Contrary to the expectations of many people, China's recent economic growth has not led to the collapse of the Chinese Communist Party. In fact, the party has recently carried out a peaceful and orderly transition to the so-called fourth generation of leadership, has revitalised itself, and created a new, younger and better trained cadre corps. Despite this successful transformation, there continue to be many problems that the party will need to overcome if it is to remain in power, including pressures for democratisation in both urban and rural areas, widespread corruption, the emergence of new social groups, and increasing dissatisfaction among workers who seem to be losing out in the present transition processs. This book explores the current state of the Chinese Communist Party and the many challenges which it faces.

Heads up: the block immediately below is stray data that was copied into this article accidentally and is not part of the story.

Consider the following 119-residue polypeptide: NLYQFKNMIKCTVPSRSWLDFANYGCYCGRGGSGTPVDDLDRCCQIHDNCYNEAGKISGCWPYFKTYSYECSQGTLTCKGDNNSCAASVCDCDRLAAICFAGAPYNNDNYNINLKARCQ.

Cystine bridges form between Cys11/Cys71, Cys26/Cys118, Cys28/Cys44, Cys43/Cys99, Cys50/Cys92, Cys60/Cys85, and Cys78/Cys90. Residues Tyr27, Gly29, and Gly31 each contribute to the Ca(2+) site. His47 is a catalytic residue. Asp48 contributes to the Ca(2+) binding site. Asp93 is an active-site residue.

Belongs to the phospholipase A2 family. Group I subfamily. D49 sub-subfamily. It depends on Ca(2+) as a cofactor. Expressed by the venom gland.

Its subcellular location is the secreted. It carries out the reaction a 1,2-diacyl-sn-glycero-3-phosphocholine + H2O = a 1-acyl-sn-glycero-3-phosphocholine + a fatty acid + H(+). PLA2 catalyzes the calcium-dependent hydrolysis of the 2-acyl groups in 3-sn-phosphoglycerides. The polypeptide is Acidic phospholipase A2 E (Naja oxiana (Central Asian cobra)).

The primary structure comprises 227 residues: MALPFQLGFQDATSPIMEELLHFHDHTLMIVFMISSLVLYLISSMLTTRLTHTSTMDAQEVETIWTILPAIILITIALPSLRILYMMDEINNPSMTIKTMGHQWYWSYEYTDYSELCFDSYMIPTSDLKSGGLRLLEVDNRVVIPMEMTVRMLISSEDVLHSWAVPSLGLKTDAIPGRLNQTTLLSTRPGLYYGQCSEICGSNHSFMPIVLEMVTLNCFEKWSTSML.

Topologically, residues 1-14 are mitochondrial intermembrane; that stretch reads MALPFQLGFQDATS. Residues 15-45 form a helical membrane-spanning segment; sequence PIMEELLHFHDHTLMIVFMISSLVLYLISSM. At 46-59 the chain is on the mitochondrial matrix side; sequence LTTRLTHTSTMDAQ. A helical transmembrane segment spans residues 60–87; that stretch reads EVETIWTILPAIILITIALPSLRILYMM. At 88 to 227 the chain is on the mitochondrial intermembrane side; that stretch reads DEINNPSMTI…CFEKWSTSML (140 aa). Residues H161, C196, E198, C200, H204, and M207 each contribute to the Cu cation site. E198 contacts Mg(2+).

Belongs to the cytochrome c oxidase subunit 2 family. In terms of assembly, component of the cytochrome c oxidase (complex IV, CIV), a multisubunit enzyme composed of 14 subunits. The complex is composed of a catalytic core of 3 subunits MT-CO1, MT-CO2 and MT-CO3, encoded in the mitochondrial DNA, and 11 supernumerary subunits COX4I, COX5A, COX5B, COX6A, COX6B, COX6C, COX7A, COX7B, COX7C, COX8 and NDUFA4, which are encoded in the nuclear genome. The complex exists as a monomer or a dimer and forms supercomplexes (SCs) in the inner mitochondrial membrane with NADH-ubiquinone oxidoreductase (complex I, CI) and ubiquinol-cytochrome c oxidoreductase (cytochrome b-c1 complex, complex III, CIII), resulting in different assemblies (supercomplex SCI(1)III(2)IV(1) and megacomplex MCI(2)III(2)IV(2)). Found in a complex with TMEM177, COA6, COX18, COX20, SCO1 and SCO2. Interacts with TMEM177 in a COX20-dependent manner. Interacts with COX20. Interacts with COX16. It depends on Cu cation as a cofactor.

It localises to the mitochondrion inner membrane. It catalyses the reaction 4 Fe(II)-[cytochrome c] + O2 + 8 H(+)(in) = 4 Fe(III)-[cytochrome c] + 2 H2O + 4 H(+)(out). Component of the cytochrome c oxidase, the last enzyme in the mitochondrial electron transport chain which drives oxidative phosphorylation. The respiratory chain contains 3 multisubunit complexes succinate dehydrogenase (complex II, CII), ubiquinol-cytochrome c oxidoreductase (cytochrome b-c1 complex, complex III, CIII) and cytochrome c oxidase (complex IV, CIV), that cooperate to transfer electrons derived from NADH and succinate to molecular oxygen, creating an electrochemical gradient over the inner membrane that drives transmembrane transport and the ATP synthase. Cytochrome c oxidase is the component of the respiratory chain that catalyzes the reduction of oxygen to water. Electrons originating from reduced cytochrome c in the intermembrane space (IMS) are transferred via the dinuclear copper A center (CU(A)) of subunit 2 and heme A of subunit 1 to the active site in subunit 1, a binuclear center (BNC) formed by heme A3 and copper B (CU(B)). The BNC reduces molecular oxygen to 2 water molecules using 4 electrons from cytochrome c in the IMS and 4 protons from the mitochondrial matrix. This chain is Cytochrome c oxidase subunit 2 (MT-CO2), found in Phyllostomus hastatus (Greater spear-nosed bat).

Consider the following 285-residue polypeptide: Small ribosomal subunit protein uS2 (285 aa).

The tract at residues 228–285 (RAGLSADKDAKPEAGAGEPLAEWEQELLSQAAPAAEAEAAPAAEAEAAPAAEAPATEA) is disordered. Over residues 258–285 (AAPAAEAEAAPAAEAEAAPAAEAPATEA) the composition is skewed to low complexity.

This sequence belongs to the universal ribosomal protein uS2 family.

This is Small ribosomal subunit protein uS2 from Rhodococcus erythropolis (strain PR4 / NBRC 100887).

1.The Party Elite and China?s Trajectory of Change Andrew G. Walder 2.The Chinese Communist Party?s Nomenklatura System as a Leadership Selection Mechanism: An Evaluation John P. Burns 3.The People?s Liberation Army as A Key Interest Group in Chinese Party Politics You Ji 4.The Party and the Law Zou Keyuan 5.Bianzhi and Cadre Management in China: The Case of Yangpu Kjeld Erik Brodsgaard 6.The Cadre Responsibility System and the Changing Needs of the Party Maria Edin 7.China?s Central Party School: A Unique Institution Adapting to Changes Ignatius Wibowo and Lye Liang Fook 8.Party Work in the Urban Communities Takahara Akio and Robert Benewick 9.The Weakening of Workers? Power in China Cai Yongshun 10.Intra-Party Democracy: A Revisionist Perspective from Below He Baogang 11.Transition in a Party-State System ? Taiwan as a Model for China?s Future Democratization Chien-min Chao and Yeau-tarn Lee 12.The Party, Class, and Democracy in China Zheng Yongnian Index